Another month, another phony crisis in the “grand coalition,” another skillful fudge by the chancellor, and another sad return to business as usual. Germany’s government this week yet again performed an act somewhere between Kabuki and the Theater of the Absurd.
A second-tier bureaucrat (named Hans-Georg Maassen) says inappropriate things. The three parties in the coalition issue dueling quasi-ultimatums about how to deal with him. The coalition briefly seems at risk of rupture. A last-minute deal (a) removes the bureaucrat from his job by (b) promoting him from pay grade B9 to B11 in another bureaucracy.
And so Germany’s government stumbles onward. Angela Merkel can say that she has yet again held on to power. President Frank-Walter Steinmeier can claim that “stability” has been preserved. The coalition keeps biding its time with trivialities.
This is not good enough. Not for the EU’s largest economy and most populous country. Not at a time of climate change, digital revolution, rising populism, creaking welfare states, and uncontrolled migration. Not when the government has so much to do.
The CDU, CSU and SPD were never meant to be together again. They neither like nor trust one another. They are partners only because other coalitions, alas, were not possible this time. But if this coalition collapses, it’s not too late to try the next-best option.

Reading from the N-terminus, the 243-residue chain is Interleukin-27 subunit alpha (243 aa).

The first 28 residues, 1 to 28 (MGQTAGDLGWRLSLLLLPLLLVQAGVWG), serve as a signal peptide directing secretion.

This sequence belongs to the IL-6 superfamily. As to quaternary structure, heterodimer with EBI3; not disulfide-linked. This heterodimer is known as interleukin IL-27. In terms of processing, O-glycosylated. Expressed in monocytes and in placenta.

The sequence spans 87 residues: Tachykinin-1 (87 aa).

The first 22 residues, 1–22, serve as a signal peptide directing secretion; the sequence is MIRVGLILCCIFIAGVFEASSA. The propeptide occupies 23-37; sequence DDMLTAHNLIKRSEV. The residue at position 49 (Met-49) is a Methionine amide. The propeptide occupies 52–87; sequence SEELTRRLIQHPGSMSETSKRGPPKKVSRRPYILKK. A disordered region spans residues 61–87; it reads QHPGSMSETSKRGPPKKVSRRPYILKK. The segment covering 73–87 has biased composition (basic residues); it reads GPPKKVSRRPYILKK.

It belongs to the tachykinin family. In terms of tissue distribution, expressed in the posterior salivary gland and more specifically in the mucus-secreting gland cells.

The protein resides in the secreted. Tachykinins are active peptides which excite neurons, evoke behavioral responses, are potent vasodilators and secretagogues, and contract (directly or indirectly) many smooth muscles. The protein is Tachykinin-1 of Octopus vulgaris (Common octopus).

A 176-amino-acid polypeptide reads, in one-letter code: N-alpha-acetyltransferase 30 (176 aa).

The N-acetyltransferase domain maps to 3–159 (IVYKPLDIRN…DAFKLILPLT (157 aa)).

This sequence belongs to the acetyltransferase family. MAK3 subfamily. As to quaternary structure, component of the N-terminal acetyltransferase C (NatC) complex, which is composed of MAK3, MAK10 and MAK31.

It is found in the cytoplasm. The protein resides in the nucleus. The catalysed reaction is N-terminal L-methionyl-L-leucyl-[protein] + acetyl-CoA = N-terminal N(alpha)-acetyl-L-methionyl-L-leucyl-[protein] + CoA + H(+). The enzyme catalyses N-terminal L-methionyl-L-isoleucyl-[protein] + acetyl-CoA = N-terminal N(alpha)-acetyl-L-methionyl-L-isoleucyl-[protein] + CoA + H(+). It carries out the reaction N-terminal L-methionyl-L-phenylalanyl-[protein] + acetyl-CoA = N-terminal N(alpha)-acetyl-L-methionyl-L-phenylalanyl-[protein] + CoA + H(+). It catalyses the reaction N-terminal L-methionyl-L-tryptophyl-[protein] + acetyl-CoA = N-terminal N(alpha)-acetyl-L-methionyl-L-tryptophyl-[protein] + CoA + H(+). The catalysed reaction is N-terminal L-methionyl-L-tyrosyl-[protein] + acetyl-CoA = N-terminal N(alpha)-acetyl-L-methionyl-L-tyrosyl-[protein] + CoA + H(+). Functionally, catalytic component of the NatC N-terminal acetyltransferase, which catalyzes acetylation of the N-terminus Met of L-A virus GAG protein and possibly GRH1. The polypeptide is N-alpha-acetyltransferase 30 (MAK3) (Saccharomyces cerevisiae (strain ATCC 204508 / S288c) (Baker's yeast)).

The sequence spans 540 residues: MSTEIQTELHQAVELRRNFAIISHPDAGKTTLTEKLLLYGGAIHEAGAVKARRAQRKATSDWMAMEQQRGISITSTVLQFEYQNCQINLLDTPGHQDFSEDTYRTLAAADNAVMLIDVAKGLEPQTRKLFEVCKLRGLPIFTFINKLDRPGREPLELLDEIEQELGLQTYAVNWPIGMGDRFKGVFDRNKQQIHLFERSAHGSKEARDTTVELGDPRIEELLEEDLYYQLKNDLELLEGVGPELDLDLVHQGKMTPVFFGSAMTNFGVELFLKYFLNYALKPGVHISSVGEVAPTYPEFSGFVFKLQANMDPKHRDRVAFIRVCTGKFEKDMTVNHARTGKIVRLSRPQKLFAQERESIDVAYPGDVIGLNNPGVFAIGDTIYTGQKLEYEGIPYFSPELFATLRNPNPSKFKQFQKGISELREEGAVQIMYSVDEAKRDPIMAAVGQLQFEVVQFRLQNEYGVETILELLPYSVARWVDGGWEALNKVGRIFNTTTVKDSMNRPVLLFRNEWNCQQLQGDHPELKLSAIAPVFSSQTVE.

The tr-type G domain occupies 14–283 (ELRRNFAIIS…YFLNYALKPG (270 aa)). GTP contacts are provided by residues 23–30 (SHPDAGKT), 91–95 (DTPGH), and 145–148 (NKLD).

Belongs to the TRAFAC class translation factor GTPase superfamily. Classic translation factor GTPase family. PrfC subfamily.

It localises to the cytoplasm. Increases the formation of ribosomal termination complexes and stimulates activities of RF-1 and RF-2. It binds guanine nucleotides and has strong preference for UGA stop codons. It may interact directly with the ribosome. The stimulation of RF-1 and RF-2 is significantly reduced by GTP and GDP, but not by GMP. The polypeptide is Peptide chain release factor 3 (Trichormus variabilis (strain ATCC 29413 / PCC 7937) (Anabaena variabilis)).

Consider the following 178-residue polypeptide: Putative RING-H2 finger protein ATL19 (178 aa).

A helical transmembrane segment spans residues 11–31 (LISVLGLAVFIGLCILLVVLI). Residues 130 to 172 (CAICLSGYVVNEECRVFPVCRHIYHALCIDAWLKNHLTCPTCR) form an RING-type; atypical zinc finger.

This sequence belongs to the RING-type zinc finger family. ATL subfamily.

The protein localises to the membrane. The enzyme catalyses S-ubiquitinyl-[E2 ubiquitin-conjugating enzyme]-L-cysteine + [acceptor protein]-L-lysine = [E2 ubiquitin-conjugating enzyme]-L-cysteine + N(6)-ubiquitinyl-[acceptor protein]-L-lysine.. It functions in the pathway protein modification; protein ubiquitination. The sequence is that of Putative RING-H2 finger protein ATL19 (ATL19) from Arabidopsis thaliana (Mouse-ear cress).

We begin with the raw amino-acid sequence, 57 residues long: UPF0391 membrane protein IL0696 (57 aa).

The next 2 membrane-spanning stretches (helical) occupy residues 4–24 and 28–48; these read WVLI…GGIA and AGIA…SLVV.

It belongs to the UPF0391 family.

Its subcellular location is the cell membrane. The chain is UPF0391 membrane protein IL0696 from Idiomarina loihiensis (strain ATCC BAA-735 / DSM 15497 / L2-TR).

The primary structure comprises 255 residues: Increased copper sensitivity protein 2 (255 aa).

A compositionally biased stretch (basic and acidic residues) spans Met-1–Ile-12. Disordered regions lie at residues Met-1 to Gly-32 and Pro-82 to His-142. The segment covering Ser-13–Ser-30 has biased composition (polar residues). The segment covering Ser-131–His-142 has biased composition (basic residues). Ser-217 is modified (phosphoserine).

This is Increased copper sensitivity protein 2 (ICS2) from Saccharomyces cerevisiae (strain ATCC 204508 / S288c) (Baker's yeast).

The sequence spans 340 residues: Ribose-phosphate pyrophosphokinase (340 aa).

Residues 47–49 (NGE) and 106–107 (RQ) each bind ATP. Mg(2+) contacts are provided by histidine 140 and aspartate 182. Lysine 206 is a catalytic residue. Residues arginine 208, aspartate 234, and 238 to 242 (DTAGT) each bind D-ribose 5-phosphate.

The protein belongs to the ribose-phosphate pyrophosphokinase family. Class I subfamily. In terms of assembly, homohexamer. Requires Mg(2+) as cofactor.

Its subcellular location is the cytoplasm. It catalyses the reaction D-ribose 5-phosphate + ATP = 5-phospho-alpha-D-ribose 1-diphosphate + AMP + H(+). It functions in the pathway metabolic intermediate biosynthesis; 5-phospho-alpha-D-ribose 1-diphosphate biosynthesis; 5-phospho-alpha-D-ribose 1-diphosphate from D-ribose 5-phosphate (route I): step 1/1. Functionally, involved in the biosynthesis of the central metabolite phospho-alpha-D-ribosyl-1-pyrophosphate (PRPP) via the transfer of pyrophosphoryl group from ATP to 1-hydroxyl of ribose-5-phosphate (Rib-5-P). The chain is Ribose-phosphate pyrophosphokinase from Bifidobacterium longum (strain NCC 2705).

That option is a minority government. Germans are aghast at the idea. They associate it with the Weimar Republic and its chaos. That is unfair. Many mature democracies, from our friends in Canada to those Down Under, have long experience with minority government. None resembles Weimar.
What minority government means is that leaders must seek ad hoc majorities in parliament on the merits of each policy. This makes for shifting majorities and often strange bedfellows, scrambling old allegiances and categories like “left” and “right.” It also elevates the role of reasoning and oratory in law-making. Minority government thus downgrades partisan structures, but upgrades parliament as such.
By doing so, it approximates republican vigor as imagined by James Madison and Alexander Hamilton, the deepest thinkers on the subject. In the Federalist Papers, they worried about the rise of “factions.” They wanted the people’s representatives to be free thinkers, loyal not to a party but to their voters and country. (Today’s Republicans and Democrats would have been their worst nightmares.)
Germany has a different tradition. Its constitution, unlike America’s, explicitly mentions parties as political organs. That is fine. Nobody is suggesting that parties should be abolished — merely, that parliamentary democracy can work without formal coalitions between them.
But minority government does demand a certain kind of leader. Ideally, a Pericles or Churchill. At a minimum someone with clear visions, bold language, inspiring contrasts. Angela Merkel, for all her prowess in the past 13 years, is not that person.
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